Time for debate is over; let's support our troops in Iraq
By By JO BONNER - U.S. Representative for District 1
Twelve years after the United States and other coalition forces entered the Kingdom of Kuwait to expel the invading military of Iraq, we once again find ourselves engaged in a struggle against Saddam Hussein.
The Iraqi government certainly cannot argue that they didn't see this coming. Twelve years of resolutions and inspections and the promise of "serious consequences" in the event of noncompliance with post-Gulf War regulations surely must have sunk in at some point.
It reminds me of a child who gets hold of a book of matches: If you keep playing with them, you're ultimately going to get burned.
Saddam Hussein has now struck one too many matches.
The Iraqi government and information ministry have gone out of their way on numerous occasions in recent days to label the United States as a "renegade, terrorist state."
It's ironic that the nation guilty of such oppression and atrocities over the years is the one doing the labeling.
A dictator's life
Many years ago, a child was born into a small, relatively lower class family. The father and mother both died before the young man reached his mid-20s.
Feeling no sense of direction in his life, he joined the military in an attempt to make a name for himself. His career was somewhat undistinguished, although he did participate for several years in a war and was awarded a medal for heroism.
At the end of the conflict, and following an injury received on the battlefield, this young man became embittered and questioned the direction his government was taking and the quality of its leadership. He joined a small, recently-formed political party and within a few years rose to lead its growing numbers.
Ultimately, he led an unsuccessful revolt against the government and was imprisoned for a short time. Following his release, he again took charge of his party and within 10 years had been appointed prime minister of his country. Upon the death of the president, he assumed total control for himself.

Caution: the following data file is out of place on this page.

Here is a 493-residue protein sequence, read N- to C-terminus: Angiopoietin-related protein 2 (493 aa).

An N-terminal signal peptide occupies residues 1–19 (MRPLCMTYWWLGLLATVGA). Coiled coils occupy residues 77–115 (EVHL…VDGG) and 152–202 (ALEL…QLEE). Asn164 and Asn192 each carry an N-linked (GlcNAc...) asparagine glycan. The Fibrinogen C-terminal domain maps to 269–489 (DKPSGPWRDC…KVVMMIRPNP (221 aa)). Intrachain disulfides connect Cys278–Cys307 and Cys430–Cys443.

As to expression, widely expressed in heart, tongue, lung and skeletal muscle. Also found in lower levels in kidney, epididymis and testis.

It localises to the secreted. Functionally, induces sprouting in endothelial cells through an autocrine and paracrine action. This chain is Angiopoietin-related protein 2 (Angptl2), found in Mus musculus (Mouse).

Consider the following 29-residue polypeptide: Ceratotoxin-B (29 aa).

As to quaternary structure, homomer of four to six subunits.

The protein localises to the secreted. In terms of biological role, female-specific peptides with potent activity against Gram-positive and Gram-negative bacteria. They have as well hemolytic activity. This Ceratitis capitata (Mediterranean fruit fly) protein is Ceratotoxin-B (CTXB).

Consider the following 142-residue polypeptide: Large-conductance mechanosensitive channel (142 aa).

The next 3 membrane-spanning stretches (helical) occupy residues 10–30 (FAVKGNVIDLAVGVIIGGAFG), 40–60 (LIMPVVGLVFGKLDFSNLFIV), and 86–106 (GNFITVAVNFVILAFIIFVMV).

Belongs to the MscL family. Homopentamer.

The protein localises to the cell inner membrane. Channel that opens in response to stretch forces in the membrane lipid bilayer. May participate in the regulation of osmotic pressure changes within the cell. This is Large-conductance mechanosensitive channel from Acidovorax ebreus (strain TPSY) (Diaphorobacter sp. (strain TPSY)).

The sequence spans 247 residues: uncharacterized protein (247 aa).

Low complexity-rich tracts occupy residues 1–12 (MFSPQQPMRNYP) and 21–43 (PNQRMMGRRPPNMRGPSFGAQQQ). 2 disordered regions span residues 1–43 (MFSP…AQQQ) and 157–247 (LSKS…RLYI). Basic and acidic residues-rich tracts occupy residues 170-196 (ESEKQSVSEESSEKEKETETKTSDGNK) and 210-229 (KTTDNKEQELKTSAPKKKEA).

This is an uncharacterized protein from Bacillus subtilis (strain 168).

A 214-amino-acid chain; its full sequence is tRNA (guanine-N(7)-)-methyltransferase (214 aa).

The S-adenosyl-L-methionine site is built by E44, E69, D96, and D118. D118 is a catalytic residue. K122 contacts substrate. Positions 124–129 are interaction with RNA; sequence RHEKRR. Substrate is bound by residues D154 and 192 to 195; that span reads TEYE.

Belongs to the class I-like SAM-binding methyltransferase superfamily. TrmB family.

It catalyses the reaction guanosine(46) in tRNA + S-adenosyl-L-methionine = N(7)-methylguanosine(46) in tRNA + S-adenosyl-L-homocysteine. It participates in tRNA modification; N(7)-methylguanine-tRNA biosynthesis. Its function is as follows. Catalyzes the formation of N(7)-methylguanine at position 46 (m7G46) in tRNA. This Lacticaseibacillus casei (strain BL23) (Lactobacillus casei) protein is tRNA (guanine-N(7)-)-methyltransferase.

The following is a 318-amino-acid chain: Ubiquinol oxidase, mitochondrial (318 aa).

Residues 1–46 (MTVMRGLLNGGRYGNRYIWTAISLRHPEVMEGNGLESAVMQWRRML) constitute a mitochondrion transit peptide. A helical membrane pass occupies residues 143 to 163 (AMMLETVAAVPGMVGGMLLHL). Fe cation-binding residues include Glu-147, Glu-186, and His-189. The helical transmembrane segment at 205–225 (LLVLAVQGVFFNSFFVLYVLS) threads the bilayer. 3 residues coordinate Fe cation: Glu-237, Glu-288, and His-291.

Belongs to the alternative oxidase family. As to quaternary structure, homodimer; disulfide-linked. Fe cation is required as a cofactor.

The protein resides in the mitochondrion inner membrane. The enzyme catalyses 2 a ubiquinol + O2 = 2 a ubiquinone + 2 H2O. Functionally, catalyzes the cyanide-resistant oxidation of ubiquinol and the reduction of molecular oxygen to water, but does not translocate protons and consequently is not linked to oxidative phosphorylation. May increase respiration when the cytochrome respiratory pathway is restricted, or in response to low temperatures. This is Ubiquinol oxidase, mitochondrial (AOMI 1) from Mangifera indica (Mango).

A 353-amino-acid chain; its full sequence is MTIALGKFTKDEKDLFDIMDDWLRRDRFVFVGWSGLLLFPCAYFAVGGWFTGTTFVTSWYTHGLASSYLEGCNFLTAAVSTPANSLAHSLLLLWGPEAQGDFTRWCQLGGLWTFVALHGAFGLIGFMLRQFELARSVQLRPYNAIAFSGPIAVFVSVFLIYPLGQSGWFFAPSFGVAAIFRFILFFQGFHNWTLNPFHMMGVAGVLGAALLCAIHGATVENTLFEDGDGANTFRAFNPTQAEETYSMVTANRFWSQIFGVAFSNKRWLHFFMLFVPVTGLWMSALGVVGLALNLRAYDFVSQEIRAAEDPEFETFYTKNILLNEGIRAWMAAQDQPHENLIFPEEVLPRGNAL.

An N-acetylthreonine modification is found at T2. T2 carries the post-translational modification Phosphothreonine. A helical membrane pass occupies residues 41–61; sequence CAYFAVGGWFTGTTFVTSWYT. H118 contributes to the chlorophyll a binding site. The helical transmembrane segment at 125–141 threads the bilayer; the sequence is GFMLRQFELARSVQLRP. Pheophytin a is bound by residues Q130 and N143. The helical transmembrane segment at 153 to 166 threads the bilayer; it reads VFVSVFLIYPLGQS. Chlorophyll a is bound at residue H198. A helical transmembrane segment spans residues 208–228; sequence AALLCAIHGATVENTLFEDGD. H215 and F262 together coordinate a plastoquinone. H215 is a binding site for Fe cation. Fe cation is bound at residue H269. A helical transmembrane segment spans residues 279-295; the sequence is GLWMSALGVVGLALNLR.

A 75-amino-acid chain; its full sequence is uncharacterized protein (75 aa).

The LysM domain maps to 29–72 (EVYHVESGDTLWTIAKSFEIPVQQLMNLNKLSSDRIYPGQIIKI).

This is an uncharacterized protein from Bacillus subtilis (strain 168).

His time in power was marked by a seemingly endless series of cold-blooded and often horrific events.
He murdered political opponents and their families without hesitation. He invaded and waged war against neighboring countries which were too small or too ill-equipped to defend themselves. He used poison gas on countless men, women and children, including those within his own country.
Now, if you have read these few paragraphs and have guessed that I am talking about Saddam Hussein, you are right.
You were also correct if you said Adolf Hitler.
There's a lesson to be found in this
The philosopher Friedrich Hegel once said, "What experience and history teach is this - that people and governments never have learned anything from history, or acted on principles deduced from it."
Throughout human existence, we have witnessed and endured the atrocities committed by the Hitlers and Husseins of the world. In each instance, the victors claim to have learned from their mistakes and vow that history will not be allowed to repeat itself.
Unfortunately, it continues to do just that. Several centuries of diplomacy, patience and appeasement have done nothing more than allow despots to buy time for themselves. Had certain members of the United Nations Security Council been allowed to proceed with their plans, Hussein would remain in power for many more years.
As I have previously written in this column, I don't know a single person that was hoping war would be the ultimate outcome of the Iraqi situation. No one including the president wanted to send our young men and women into harm's way.
There are many people who believe this war is wrong and that we should not be in Iraq. However, as many of us have seen reported on the news and in print in recent days, an overwhelming majority of Americans - over 7 in 10 - feel that the days of talk were indeed over and that we and our allies are doing exactly what is necessary to ensure Iraqi compliance.
The president gave diplomacy much more of a chance than quite honestly was necessary. Following 12 years of resolutions and inspections, the administration allowed ample time for the UN to resolve this matter and ensure that all prohibited weapons and material were removed.
Regardless of whether we as Americans agree or disagree with our president, the time for debate is past. We now need to rally behind our commander-in-chief and our troops and give them all the support they need.
We can always offer up our prayers: prayers for a quick end to the conflict and the restoration of peace to that region; prayers for those in our armed forces who have lost their lives; prayers for those who continue the fight; prayers for the millions of Iraqi citizens who have lived under this oppression and want to experience true freedom; and prayers for the families and loved ones of all our troops.
Please call if we can be of service. Until next week, may God continue to bless all of us and this great nation.